Juan Rulfo (1917-1986) was a Mexican writer, screenwriter, and photographer, best known for two books: “El Llano en llamas,” a collection of short stories published in 1953, and “Pedro Páramo”, from 1955. These two works were enough to secure Rulfo a place among the giants of Spanish-language literature.
On the 100th anniversary of his birth, how can we remember Juan Rulfo? Where does the genius of his work, tinged by the aura of perfection, lie? What’s Rulfo’s influence in today’s world literature?
Compiled into five sections, the book, keenly and enthusiastically, delves into his classics “El llano en llamas” (The Burning Plain), “Pedro Páramo” and other minor titles.
Written by prestigious scholars from universities in Germany, Belgium, Spain, United States, France, England, Mexico and Switzerland, the articles focus on some of the lesser-known short stories (“El hombre” and “Paso del Norte”), pose a novel discussion about one of his most talked about pieces (“Lluvina”); vindicate Rulfo as well versed in the Bible; reflect on “El Gallo de Oro” (The Golden Cockerel); transcribe a series of interviews with filmmakers who were inspired by Rulfo, and promote a comparative analysis between Rulfo and Nellie Campobello, Julio Llamazares y José Agustín.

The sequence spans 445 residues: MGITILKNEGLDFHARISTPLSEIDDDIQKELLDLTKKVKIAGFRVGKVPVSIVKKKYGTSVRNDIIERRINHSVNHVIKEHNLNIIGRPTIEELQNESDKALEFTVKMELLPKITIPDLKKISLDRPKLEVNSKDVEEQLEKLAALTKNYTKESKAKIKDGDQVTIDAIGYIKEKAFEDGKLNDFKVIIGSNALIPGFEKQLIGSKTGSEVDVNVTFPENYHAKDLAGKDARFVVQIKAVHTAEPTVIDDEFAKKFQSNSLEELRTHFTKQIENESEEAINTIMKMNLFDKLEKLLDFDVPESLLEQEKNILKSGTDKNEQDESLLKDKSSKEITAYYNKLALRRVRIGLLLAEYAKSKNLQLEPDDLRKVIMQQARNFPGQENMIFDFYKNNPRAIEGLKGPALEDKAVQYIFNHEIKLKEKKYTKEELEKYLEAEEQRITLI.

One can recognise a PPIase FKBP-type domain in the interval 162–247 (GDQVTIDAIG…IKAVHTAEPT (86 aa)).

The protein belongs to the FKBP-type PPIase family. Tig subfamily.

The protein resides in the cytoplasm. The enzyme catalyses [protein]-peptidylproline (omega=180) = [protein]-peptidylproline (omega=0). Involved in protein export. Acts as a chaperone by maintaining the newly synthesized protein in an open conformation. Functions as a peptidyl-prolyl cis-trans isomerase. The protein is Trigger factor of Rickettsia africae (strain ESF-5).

The book ends with a reflective essay about the most important interpretations on Rulfo and paves a new ground to approach the mystery of his fiction and the emotional process that stems from it.
A must-read book to remember and celebrate one of the finest novelists and short-story masters in Spanish.
Pedro Ángel Palou, professor of Latin American Studies and Chair of the Romance Languages Department at Tufts University, will present the new book on Rulfo: “El Llano en llamas, Pedro Páramo y Otras Obras (En el Centenario de su autor)”
This program is made possible thanks to the support of the Center for Latin American and Caribbean Studies and the King Juan Carlos I of Spain at the New York University (NYU)